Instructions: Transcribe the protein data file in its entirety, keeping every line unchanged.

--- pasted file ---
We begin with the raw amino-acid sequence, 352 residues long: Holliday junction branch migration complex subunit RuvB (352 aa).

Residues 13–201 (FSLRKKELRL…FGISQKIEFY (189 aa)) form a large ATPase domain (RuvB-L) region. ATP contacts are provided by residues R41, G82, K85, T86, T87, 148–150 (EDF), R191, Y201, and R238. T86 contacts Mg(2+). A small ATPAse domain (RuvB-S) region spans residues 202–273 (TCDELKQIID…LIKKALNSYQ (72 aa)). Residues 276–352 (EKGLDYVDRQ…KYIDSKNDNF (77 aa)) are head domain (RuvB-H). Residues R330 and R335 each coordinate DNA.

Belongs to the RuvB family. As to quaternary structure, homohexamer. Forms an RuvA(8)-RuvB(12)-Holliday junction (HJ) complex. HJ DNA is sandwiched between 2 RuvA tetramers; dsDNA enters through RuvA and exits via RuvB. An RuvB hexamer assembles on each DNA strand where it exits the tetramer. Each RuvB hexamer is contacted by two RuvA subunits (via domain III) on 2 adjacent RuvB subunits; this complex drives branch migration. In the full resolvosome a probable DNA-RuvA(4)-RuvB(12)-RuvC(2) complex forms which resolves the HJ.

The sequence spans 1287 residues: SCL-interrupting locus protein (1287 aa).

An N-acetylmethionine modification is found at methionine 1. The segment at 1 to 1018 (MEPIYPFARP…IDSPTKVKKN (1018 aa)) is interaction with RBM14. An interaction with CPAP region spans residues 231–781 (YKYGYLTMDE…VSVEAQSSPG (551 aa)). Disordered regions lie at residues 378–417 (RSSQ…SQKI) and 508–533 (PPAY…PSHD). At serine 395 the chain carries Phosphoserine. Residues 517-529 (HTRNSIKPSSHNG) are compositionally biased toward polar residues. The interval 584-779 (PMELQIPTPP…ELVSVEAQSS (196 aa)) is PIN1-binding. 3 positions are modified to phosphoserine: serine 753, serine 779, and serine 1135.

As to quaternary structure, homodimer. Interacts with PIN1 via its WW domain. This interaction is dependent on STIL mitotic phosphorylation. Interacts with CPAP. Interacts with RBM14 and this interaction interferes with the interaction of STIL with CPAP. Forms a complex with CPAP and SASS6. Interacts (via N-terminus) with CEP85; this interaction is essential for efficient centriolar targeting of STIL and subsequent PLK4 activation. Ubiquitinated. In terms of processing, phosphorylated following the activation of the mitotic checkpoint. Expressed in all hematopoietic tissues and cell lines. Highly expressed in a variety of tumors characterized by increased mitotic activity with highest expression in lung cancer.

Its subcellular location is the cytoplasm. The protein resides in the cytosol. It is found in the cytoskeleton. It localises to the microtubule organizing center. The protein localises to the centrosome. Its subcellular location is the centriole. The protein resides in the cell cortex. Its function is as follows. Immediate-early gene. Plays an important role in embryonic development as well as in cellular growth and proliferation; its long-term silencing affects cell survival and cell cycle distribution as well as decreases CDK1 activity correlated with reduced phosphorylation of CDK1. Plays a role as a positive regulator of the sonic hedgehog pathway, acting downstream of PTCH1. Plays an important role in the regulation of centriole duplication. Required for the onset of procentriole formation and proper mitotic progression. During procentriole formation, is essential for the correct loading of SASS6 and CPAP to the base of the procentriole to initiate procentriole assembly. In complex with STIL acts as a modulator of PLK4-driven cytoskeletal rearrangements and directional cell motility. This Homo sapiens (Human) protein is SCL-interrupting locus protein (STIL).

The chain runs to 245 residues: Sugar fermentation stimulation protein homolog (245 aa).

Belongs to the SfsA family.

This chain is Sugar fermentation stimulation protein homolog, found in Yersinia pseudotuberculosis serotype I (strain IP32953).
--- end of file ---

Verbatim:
We begin with the raw amino-acid sequence, 352 residues long: Holliday junction branch migration complex subunit RuvB (352 aa).

Residues 13–201 (FSLRKKELRL…FGISQKIEFY (189 aa)) form a large ATPase domain (RuvB-L) region. ATP contacts are provided by residues R41, G82, K85, T86, T87, 148–150 (EDF), R191, Y201, and R238. T86 contacts Mg(2+). A small ATPAse domain (RuvB-S) region spans residues 202–273 (TCDELKQIID…LIKKALNSYQ (72 aa)). Residues 276–352 (EKGLDYVDRQ…KYIDSKNDNF (77 aa)) are head domain (RuvB-H). Residues R330 and R335 each coordinate DNA.

Belongs to the RuvB family. As to quaternary structure, homohexamer. Forms an RuvA(8)-RuvB(12)-Holliday junction (HJ) complex. HJ DNA is sandwiched between 2 RuvA tetramers; dsDNA enters through RuvA and exits via RuvB. An RuvB hexamer assembles on each DNA strand where it exits the tetramer. Each RuvB hexamer is contacted by two RuvA subunits (via domain III) on 2 adjacent RuvB subunits; this complex drives branch migration. In the full resolvosome a probable DNA-RuvA(4)-RuvB(12)-RuvC(2) complex forms which resolves the HJ.

The sequence spans 1287 residues: SCL-interrupting locus protein (1287 aa).

An N-acetylmethionine modification is found at methionine 1. The segment at 1 to 1018 (MEPIYPFARP…IDSPTKVKKN (1018 aa)) is interaction with RBM14. An interaction with CPAP region spans residues 231–781 (YKYGYLTMDE…VSVEAQSSPG (551 aa)). Disordered regions lie at residues 378–417 (RSSQ…SQKI) and 508–533 (PPAY…PSHD). At serine 395 the chain carries Phosphoserine. Residues 517-529 (HTRNSIKPSSHNG) are compositionally biased toward polar residues. The interval 584-779 (PMELQIPTPP…ELVSVEAQSS (196 aa)) is PIN1-binding. 3 positions are modified to phosphoserine: serine 753, serine 779, and serine 1135.

As to quaternary structure, homodimer. Interacts with PIN1 via its WW domain. This interaction is dependent on STIL mitotic phosphorylation. Interacts with CPAP. Interacts with RBM14 and this interaction interferes with the interaction of STIL with CPAP. Forms a complex with CPAP and SASS6. Interacts (via N-terminus) with CEP85; this interaction is essential for efficient centriolar targeting of STIL and subsequent PLK4 activation. Ubiquitinated. In terms of processing, phosphorylated following the activation of the mitotic checkpoint. Expressed in all hematopoietic tissues and cell lines. Highly expressed in a variety of tumors characterized by increased mitotic activity with highest expression in lung cancer.

Its subcellular location is the cytoplasm. The protein resides in the cytosol. It is found in the cytoskeleton. It localises to the microtubule organizing center. The protein localises to the centrosome. Its subcellular location is the centriole. The protein resides in the cell cortex. Its function is as follows. Immediate-early gene. Plays an important role in embryonic development as well as in cellular growth and proliferation; its long-term silencing affects cell survival and cell cycle distribution as well as decreases CDK1 activity correlated with reduced phosphorylation of CDK1. Plays a role as a positive regulator of the sonic hedgehog pathway, acting downstream of PTCH1. Plays an important role in the regulation of centriole duplication. Required for the onset of procentriole formation and proper mitotic progression. During procentriole formation, is essential for the correct loading of SASS6 and CPAP to the base of the procentriole to initiate procentriole assembly. In complex with STIL acts as a modulator of PLK4-driven cytoskeletal rearrangements and directional cell motility. This Homo sapiens (Human) protein is SCL-interrupting locus protein (STIL).

The chain runs to 245 residues: Sugar fermentation stimulation protein homolog (245 aa).

Belongs to the SfsA family.

This chain is Sugar fermentation stimulation protein homolog, found in Yersinia pseudotuberculosis serotype I (strain IP32953).